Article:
Twenty years ago, Pierre-Alexis Dumas '91 discovered the visual arts program at Brown. Now the chief creative officer of the luxury brand Hermes, Dumas will be speaking tonight at 8 p.m. in the Martinos Auditorium in the Perry and Marty Granoff Center for the Creative Arts about the creation of his new project Hermes Editeur, which launched in 2008.
This project "tries to bridge arts and craft by inviting contemporary artists to develop a project with Hermes to be reproduced on silk," Dumas wrote in an e-mail to The Herald. In his talk, he will provide an overview of the history of the Hermes silk scarf before addressing the Hermes Editeur series. The series came out of a collaboration with the Josef and Anni Albers Foundation in 2008 and with the French artist Daniel Buren in 2010.
Dumas began working with Buren not only on the mass marketing of scarves, but also on creating a dialogue between an artist and a business, said Richard Fishman, professor of visual art and director of the Creative Arts Council. The collaboration has led to the creation of more contemporary scarves, said Haruka Aoki '12, who has worked in the fashion industry. "You can hang them up on walls and put them in a frame, and they could be art."
Hermes is a "timeless brand," Aoki added. "It's an icon."
Dumas recently sent Fishman a book of Buren's photographs and said he was coming back to the U.S. His experience with the visual arts program at Brown had significant impact on his life, he wrote, and he wanted to come visit the University. "What inspired the talk was a desire to share that experience. I believe now is the time in my life to start doing that," he wrote.
The talk is "one of the spontaneous things the Creative Arts Council likes to do," Fishman said. Hermes has maintained a sense that "the highest quality is worth striving for" in craft, design and aesthetics, he added.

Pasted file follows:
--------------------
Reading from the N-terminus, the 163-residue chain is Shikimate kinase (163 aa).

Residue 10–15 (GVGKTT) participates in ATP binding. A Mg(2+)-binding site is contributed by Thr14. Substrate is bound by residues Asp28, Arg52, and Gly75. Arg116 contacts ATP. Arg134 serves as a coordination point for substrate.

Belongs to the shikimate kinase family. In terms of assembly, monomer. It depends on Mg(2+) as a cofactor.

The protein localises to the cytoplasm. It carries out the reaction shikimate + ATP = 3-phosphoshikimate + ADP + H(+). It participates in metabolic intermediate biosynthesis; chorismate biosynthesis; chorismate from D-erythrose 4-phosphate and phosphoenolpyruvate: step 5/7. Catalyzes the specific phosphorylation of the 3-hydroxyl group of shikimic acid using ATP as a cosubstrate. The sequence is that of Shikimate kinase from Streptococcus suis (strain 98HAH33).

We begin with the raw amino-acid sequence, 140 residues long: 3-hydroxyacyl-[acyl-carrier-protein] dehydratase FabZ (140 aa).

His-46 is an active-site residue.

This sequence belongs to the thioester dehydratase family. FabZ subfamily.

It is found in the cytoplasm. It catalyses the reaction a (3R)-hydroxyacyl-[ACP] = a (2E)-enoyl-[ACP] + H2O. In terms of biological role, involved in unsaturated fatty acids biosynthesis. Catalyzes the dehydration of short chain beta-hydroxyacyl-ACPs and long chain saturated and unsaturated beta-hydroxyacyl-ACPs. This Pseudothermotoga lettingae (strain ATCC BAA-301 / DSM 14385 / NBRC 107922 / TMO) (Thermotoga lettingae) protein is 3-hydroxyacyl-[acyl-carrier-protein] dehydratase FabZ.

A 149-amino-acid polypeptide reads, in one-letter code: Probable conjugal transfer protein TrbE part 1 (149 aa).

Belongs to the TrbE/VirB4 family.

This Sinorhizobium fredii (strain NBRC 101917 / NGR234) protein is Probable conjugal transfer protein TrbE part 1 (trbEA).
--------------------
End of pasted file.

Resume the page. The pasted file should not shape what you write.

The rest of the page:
"Fine craft is disappearing," he said, and Hermes is "a living museum" — one of the only companies that remains willing to support the design of fine, handmade craft and to train people in old world skills. Hermes is a family-owned company that strives to achieve excellence through quality manufacturing, and its impact comes from valuing people before profit, Dumas wrote.
Dumas became creative director of Hermes a few years ago and has kept the Hermes tradition while bringing in a fresh perspective, Aoki said.
"People and organizations need to reinvent themselves," Fishman said, and Dumas "wants Hermes to reinvent itself."
"I believe Hermes can lead the way for a new form of ethical capitalism in the field of art, craft, design and services," Dumas wrote.
The brand has a status connected to it as just a high-end luxury brand, Fishman said, but "Pierre-Alexis represents that it is much more than that."
Fishman said he expects a broad audience of people interested in Hermes' reputation, the craft involved and the "relationships of contemporary artists to Hermes' work on silk."
"I would like to help the audience to look at the world with a different eye. We tend to take our cultural heritage for granted when in fact it needs to be constantly challenged," Dumas wrote.